Positive benefits of handcrafts

Our online courses are designed to teach adults and kids the benefits of handcrafts. Teaching creativity, that it’s OK to make mistakes, to design what works for you, to make clothes for your size, for your measurements, for your style is about confidence and empowerment. You are in control. Don’t settle for high street mass market clothes that almost fit. We are all different, but their clothes are not. Learn to make what fits you!

Tackling our own mess

Our discussions with local and national Government are to raise the subject of textile waste. Currently, we are exporting the majority of it to Africa, so poor quality fast fashion items can lie in landfill over there. We have covered this subject already, as have others including the BBC and ITV and we should be ashamed of what the UK allows to happen. It costs these countries money for this and they are basically buying our landfill. We are working to stop this by making the UK responsible for its textile mess and we can use this as a positive. We intend to create jobs and infrastructure out of this. 

I’d be surprised if Governments were not interested in job creation.


This is really exciting for us. It’s how we begin to change the system in this country and make us accountable for our own mess. We are going to collect end of use denim, upcycle and revitalise it into a new range of clothing. We’ll give it a second life. By doing this we will help reduce what ends up in an African landfill, we will reduce the water consumption for new denim, we will reduce that chemical pollution and the carbon pollution at end of life.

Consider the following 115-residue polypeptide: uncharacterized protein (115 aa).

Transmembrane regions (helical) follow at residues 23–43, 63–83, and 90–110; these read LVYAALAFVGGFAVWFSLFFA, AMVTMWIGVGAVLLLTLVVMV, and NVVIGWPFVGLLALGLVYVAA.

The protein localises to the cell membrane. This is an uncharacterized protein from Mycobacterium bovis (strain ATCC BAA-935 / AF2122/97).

By joining us on this you are playing a huge part in sending a message – change the way we do things!

Teaching the next generation

Our discussions with local authorities covered creating an educational programme for schools. This would cover the impact fashion has on the planet, how we can make informed choices and how to play a part in improving things moving forward. Well informed kids will make better consumer choices and they cannot be allowed to fall into the same cycle of the buy/consume/waste model.  

We hope to run a pilot scheme in 2021.

We need your help

Fashion has the power to do great things. We see fashion being used to create solutions to the very problems it has created, by being the vehicle to instigate discussion.

You may think that Liza and I cannot possibly do all these things. On our own, no.  We do need your help. We need you to consider your choices, to interrogate the brands you choose, to research that impact on other parts of the world, to think about your impact now and what you do going forward. It may sound like we are asking a lot of you. Together we’ll make change happen.

We are doing these things at the moment and, if you listen to our podcast (yes, we are doing that too), you’ll know already we’re going to change the world! x